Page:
With that in mind, I grabbed one of Russet’s art books, Modern and Primitive Art[v], and took it into the bathtub with me to check out my theory. I opened the book at random and flipped through a couple of pages. When I got to page 37, there it was: My dream image!

I swear – no exaggeration – that’s the way it happened! Synchronicity won the battle against my rational mind.

Conclusions and food for thought
My working assumption is that my jagged, rectangular logo dream image indicates that I am a work-in-progress, journeying from the rigid, theoretical, ideological, patriarchal rationality of my youth toward the more feminine, mystical, spiritual, creative wholeness represented by the flowing spiral forms of Native American symbols, Buddhist mandalas, and Tantra painting. According to Jung, the basic design of all mandalas is "a circle or square (most often a square) symbolizing 'wholeness', and in all of them the relation to the center is accentuated. " [vi] 

Jung says that the circle is one of the great primordial images of humankind and that when we analyze the symbol of the circle, we are really analyzing the self. In a similar vein, Joseph Campbell, the great master of mythology and a devotee of Jung, adds this: "Making a mandala is a discipline for pulling all those scattered aspects of your life together, for finding a center and ordering your life to it. You try to coordinate your circle with the universal circle." [vii]

I believe that is what I am being prompted to do by my dream: To step away from conventional society and discover my authentic self which involves accessing and pulling together into harmony my various disparate parts, both conscious and unconscious. And most important, aligning myself with something bigger than myself: Mother Earth and what Jung called the universal whole.
XXX

Notes on other avenues to explore: 
Another avenue to explore is the meaning of “logo” in my dream. The word logo is the root of logos. Carl Jung contrasted the critical and rational faculties of logos with the emotional, mystical elements of Eros. Wikipedia tells us according to Jung’s approach, logos vs. Eros can be represented as "science vs. mysticism", or "reason vs. imagination" or "conscious activity vs. the unconscious. [viii]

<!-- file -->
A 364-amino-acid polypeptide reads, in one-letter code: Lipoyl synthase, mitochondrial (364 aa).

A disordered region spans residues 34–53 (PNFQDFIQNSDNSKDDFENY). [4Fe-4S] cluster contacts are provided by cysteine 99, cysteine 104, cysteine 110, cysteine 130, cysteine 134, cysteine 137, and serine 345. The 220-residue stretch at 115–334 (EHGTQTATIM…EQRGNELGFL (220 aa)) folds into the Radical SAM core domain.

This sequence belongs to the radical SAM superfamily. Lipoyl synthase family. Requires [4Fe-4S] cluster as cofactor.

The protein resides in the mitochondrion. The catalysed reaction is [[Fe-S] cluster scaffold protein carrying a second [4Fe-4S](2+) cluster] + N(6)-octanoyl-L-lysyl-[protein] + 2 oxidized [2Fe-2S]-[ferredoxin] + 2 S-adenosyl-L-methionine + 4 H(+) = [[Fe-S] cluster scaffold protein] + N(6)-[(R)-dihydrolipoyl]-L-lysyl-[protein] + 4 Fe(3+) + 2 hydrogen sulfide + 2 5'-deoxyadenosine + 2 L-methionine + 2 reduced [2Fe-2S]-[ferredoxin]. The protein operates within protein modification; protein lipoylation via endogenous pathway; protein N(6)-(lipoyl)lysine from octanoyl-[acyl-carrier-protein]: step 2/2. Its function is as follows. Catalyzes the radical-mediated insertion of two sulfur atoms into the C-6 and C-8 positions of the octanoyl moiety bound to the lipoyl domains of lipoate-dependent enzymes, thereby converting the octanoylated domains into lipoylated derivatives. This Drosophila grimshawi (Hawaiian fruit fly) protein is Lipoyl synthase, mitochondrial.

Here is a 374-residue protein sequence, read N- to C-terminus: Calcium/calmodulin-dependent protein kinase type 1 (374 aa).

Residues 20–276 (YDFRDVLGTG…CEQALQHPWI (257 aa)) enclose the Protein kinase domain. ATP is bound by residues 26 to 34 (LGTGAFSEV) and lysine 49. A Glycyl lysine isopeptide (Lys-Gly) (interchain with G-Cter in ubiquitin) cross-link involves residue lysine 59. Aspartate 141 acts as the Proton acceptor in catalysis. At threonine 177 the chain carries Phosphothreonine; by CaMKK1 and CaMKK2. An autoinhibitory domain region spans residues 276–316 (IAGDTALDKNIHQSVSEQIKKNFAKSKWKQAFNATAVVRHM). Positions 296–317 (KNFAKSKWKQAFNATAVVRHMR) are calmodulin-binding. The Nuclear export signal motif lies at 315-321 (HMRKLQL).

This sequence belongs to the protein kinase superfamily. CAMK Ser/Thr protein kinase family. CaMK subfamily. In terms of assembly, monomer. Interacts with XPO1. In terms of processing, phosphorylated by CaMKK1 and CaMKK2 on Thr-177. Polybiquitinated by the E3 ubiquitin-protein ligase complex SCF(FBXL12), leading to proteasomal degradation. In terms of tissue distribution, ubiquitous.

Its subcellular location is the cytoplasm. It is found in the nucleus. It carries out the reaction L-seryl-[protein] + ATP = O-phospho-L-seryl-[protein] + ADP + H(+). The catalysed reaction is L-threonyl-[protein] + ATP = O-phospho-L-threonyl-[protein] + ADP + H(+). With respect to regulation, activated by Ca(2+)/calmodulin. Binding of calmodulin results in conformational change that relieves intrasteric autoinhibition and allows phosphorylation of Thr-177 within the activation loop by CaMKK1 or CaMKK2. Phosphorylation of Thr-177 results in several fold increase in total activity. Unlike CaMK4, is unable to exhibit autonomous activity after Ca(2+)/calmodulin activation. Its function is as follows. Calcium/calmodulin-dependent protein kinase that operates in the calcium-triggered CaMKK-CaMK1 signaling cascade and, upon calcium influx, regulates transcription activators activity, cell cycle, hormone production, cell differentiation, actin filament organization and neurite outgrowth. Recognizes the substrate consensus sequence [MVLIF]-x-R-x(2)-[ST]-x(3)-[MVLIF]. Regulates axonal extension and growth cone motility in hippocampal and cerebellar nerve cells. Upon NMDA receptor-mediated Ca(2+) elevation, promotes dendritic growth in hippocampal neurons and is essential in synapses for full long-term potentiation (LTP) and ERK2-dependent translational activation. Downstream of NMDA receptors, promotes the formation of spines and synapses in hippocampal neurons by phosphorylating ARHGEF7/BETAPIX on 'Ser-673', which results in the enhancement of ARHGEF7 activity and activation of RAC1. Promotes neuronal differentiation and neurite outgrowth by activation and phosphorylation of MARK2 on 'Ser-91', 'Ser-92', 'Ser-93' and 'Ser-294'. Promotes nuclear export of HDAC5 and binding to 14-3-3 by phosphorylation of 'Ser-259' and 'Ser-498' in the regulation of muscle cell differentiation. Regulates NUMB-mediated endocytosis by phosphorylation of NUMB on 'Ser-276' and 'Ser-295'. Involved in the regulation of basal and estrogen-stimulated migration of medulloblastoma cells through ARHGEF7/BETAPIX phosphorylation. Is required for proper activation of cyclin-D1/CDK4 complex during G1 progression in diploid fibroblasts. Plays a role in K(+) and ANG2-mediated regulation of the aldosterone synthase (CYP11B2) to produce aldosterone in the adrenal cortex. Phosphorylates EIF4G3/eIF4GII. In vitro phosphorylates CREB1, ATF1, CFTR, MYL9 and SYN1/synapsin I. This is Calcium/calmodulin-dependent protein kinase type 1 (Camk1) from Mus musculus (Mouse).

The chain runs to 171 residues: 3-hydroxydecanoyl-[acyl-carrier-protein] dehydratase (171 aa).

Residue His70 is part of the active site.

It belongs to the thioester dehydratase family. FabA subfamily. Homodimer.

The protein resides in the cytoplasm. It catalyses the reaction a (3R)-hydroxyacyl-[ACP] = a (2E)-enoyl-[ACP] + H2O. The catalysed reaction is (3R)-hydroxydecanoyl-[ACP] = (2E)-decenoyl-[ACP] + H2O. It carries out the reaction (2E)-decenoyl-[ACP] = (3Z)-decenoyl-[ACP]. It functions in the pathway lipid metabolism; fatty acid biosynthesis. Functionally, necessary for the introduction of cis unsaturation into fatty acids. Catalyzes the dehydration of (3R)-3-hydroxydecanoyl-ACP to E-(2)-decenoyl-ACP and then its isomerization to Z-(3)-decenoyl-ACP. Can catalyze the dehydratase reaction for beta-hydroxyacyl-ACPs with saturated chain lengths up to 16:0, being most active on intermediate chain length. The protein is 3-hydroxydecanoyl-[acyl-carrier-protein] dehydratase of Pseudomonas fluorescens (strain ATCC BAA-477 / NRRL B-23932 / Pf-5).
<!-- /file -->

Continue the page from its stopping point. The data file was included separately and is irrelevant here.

For Jung, logos represented the masculine principle of rationality, in contrast to its female counterpart. In terms of my dream, perhaps I am encountering my "soul-image," the complementary, contrasexual part of my psyche when the archetype of my male collective unconscious, animus, finds expression through my feminine inner personality, anima.[ix]
That would explain my increased interest in the imagination and the mystical. And why in my dream I was attempting to mold the rectangular logo into a more flowing, spiraling mandala. I need to explore this further.
Jung viewed the anima process as being one of the sources of creative ability. “In the book The Invisible Partners it is said that the key to controlling one's anima/animus is to recognize it when it manifests and exercise our ability to discern the anima/animus from reality.”[x]


[i] C. G. Jung, Two Essays on Analytical Psychology (London 1953) p. 156 and p. 277.
[ii] Peter A. Baldwin. Four and twenty blackbirds: personae theory and the   understanding our multiple selves (Las Vegas, 1997)
[iii] Robert Jay Lifton, The Protean Self (New York, 1993.
[iv] http://en.wikipedia.org/wiki/Synchronicity
[v] Charles Wentinck, Modern and Primitive Art (Oxford, 1978), P. 37
[vi] Jolande Jacobi, The Psychology of CG Jung (New Haven, 1973), P. 136
[vii] Joseph Campbell, The Power of Myth (New York, 1988) P. 217
[viii] http://en.wikipedia.org/wiki/Logos
[ix] Jolande Jacobi, The Psychology of CG Jung (New Haven, 1973), P. 114
[x] http://en.wikipedia.org/wiki/Anima_and_animus